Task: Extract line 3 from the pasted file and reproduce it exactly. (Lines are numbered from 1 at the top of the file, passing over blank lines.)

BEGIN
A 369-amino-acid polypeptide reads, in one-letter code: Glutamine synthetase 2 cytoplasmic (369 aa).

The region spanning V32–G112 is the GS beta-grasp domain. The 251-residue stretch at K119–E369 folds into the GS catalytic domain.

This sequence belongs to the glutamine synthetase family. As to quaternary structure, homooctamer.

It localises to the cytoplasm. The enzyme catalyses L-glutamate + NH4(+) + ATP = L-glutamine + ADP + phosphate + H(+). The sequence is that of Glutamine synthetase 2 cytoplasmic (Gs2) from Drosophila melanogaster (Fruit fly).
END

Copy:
This sequence belongs to the glutamine synthetase family. As to quaternary structure, homooctamer.